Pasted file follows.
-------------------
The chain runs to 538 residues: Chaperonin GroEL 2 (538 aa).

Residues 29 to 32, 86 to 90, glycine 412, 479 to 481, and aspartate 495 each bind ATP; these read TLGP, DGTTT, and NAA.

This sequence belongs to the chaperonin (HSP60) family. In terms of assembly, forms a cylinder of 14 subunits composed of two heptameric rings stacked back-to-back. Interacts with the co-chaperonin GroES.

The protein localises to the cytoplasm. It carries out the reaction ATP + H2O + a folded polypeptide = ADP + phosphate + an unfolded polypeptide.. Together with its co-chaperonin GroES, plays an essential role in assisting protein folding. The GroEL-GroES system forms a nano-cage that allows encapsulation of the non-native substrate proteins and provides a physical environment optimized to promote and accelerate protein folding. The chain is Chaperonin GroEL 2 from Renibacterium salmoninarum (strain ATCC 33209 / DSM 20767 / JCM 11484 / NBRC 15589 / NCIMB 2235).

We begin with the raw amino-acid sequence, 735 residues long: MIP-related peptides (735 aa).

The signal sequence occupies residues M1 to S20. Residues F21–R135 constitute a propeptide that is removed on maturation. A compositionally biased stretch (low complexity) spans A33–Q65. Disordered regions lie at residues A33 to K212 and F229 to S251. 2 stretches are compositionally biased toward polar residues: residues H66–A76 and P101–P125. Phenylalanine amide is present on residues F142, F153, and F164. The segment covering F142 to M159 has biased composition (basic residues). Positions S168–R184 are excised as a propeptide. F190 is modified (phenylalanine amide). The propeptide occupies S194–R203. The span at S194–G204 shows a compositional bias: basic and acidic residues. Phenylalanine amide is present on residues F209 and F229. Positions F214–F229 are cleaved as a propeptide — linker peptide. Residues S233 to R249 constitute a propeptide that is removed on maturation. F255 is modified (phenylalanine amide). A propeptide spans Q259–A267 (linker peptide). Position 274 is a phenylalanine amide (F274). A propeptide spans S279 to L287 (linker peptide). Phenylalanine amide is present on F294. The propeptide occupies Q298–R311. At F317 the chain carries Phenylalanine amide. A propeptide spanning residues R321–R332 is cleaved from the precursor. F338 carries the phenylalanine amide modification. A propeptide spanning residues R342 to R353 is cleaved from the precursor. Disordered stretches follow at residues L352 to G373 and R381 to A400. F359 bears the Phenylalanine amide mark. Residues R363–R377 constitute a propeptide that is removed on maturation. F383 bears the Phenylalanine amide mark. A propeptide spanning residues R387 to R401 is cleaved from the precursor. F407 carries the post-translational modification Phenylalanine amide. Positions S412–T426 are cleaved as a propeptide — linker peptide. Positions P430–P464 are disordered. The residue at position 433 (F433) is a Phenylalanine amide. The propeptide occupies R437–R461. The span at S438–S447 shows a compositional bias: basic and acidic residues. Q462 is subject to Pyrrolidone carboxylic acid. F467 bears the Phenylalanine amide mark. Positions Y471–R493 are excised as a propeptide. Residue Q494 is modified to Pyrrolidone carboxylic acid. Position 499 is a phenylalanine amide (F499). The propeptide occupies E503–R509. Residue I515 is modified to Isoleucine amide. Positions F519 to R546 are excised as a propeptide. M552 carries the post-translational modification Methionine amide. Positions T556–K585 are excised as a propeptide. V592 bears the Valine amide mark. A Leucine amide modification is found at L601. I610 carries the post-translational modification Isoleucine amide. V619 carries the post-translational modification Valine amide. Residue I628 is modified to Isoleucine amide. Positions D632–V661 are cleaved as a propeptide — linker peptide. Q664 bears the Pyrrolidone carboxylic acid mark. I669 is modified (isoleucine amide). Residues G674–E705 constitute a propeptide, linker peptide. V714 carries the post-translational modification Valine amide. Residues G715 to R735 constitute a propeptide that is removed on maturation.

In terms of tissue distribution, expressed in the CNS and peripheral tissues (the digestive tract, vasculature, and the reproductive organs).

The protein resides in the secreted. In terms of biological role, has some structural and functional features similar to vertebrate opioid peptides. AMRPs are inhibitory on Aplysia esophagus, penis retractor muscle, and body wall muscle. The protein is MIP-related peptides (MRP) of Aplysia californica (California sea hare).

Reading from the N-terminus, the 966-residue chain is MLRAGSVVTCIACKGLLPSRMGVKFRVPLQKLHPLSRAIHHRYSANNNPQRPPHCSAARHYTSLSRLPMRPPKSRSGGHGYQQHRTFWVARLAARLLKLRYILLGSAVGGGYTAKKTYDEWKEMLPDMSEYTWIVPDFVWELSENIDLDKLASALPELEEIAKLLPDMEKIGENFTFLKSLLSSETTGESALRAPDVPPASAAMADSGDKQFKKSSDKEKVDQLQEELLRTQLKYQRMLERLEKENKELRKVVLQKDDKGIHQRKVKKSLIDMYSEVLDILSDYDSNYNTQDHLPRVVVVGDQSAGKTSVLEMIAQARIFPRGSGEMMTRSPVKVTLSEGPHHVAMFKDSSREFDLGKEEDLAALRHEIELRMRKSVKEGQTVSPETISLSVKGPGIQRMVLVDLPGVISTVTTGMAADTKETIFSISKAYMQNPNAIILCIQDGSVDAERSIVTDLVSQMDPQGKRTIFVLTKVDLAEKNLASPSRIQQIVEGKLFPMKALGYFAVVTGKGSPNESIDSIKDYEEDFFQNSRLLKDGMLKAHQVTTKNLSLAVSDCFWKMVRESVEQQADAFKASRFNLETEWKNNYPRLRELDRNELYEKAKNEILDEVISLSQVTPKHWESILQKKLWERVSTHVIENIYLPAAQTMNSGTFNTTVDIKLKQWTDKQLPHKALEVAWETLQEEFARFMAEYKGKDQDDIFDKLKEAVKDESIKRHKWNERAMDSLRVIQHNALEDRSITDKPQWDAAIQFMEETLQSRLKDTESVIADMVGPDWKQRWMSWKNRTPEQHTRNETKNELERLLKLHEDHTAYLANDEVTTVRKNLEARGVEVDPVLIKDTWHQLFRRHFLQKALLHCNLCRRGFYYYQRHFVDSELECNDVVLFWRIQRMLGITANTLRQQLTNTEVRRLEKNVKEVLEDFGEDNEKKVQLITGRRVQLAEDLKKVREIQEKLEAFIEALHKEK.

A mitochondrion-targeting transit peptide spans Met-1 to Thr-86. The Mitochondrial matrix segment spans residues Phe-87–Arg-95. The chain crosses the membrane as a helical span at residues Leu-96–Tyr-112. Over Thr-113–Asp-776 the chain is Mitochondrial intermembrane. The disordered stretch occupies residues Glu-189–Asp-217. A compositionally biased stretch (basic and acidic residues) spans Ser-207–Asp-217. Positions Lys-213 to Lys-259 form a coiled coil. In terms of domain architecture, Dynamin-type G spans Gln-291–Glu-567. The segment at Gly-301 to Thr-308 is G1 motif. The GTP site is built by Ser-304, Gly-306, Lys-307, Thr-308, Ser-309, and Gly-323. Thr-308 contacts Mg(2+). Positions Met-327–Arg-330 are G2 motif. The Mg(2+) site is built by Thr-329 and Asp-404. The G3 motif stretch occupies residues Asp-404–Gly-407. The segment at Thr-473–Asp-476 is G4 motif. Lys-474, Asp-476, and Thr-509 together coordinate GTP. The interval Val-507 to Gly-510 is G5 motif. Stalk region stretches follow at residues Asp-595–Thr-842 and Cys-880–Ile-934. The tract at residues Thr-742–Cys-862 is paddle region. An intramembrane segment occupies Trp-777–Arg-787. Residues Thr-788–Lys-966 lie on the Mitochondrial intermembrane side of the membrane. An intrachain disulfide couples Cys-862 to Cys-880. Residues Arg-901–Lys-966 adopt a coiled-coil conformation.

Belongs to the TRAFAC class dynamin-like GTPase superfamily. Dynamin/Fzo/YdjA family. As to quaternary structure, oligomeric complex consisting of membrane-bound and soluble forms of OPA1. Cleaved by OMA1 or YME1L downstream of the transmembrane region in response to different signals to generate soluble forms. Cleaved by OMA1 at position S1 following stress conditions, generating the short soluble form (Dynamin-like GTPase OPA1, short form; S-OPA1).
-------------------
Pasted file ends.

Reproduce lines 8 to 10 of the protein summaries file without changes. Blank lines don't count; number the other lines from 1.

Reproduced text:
The protein resides in the secreted. In terms of biological role, has some structural and functional features similar to vertebrate opioid peptides. AMRPs are inhibitory on Aplysia esophagus, penis retractor muscle, and body wall muscle. The protein is MIP-related peptides (MRP) of Aplysia californica (California sea hare).

Reading from the N-terminus, the 966-residue chain is MLRAGSVVTCIACKGLLPSRMGVKFRVPLQKLHPLSRAIHHRYSANNNPQRPPHCSAARHYTSLSRLPMRPPKSRSGGHGYQQHRTFWVARLAARLLKLRYILLGSAVGGGYTAKKTYDEWKEMLPDMSEYTWIVPDFVWELSENIDLDKLASALPELEEIAKLLPDMEKIGENFTFLKSLLSSETTGESALRAPDVPPASAAMADSGDKQFKKSSDKEKVDQLQEELLRTQLKYQRMLERLEKENKELRKVVLQKDDKGIHQRKVKKSLIDMYSEVLDILSDYDSNYNTQDHLPRVVVVGDQSAGKTSVLEMIAQARIFPRGSGEMMTRSPVKVTLSEGPHHVAMFKDSSREFDLGKEEDLAALRHEIELRMRKSVKEGQTVSPETISLSVKGPGIQRMVLVDLPGVISTVTTGMAADTKETIFSISKAYMQNPNAIILCIQDGSVDAERSIVTDLVSQMDPQGKRTIFVLTKVDLAEKNLASPSRIQQIVEGKLFPMKALGYFAVVTGKGSPNESIDSIKDYEEDFFQNSRLLKDGMLKAHQVTTKNLSLAVSDCFWKMVRESVEQQADAFKASRFNLETEWKNNYPRLRELDRNELYEKAKNEILDEVISLSQVTPKHWESILQKKLWERVSTHVIENIYLPAAQTMNSGTFNTTVDIKLKQWTDKQLPHKALEVAWETLQEEFARFMAEYKGKDQDDIFDKLKEAVKDESIKRHKWNERAMDSLRVIQHNALEDRSITDKPQWDAAIQFMEETLQSRLKDTESVIADMVGPDWKQRWMSWKNRTPEQHTRNETKNELERLLKLHEDHTAYLANDEVTTVRKNLEARGVEVDPVLIKDTWHQLFRRHFLQKALLHCNLCRRGFYYYQRHFVDSELECNDVVLFWRIQRMLGITANTLRQQLTNTEVRRLEKNVKEVLEDFGEDNEKKVQLITGRRVQLAEDLKKVREIQEKLEAFIEALHKEK.

A mitochondrion-targeting transit peptide spans Met-1 to Thr-86. The Mitochondrial matrix segment spans residues Phe-87–Arg-95. The chain crosses the membrane as a helical span at residues Leu-96–Tyr-112. Over Thr-113–Asp-776 the chain is Mitochondrial intermembrane. The disordered stretch occupies residues Glu-189–Asp-217. A compositionally biased stretch (basic and acidic residues) spans Ser-207–Asp-217. Positions Lys-213 to Lys-259 form a coiled coil. In terms of domain architecture, Dynamin-type G spans Gln-291–Glu-567. The segment at Gly-301 to Thr-308 is G1 motif. The GTP site is built by Ser-304, Gly-306, Lys-307, Thr-308, Ser-309, and Gly-323. Thr-308 contacts Mg(2+). Positions Met-327–Arg-330 are G2 motif. The Mg(2+) site is built by Thr-329 and Asp-404. The G3 motif stretch occupies residues Asp-404–Gly-407. The segment at Thr-473–Asp-476 is G4 motif. Lys-474, Asp-476, and Thr-509 together coordinate GTP. The interval Val-507 to Gly-510 is G5 motif. Stalk region stretches follow at residues Asp-595–Thr-842 and Cys-880–Ile-934. The tract at residues Thr-742–Cys-862 is paddle region. An intramembrane segment occupies Trp-777–Arg-787. Residues Thr-788–Lys-966 lie on the Mitochondrial intermembrane side of the membrane. An intrachain disulfide couples Cys-862 to Cys-880. Residues Arg-901–Lys-966 adopt a coiled-coil conformation.